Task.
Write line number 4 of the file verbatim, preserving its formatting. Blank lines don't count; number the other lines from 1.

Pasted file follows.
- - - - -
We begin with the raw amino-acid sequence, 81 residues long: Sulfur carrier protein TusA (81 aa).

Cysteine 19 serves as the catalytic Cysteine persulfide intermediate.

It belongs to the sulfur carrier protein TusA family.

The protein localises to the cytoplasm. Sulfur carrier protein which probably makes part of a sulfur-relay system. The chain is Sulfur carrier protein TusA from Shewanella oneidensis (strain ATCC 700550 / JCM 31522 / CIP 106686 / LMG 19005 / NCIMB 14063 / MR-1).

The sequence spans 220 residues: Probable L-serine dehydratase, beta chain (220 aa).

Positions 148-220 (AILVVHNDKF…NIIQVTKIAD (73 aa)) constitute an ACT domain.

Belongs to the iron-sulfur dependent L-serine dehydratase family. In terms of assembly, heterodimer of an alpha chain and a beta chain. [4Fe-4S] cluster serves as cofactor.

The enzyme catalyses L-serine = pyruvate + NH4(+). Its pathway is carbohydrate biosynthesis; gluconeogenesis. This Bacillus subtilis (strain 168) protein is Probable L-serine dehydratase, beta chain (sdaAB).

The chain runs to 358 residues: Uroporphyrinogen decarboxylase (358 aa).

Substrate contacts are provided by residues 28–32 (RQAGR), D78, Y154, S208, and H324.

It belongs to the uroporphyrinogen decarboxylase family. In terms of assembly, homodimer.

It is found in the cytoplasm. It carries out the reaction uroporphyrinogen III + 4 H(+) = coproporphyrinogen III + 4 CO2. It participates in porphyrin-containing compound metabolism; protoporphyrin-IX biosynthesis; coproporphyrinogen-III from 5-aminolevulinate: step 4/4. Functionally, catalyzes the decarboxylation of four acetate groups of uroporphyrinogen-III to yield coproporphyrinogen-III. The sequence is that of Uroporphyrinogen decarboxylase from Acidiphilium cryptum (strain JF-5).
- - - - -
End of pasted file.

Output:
The protein localises to the cytoplasm. Sulfur carrier protein which probably makes part of a sulfur-relay system. The chain is Sulfur carrier protein TusA from Shewanella oneidensis (strain ATCC 700550 / JCM 31522 / CIP 106686 / LMG 19005 / NCIMB 14063 / MR-1).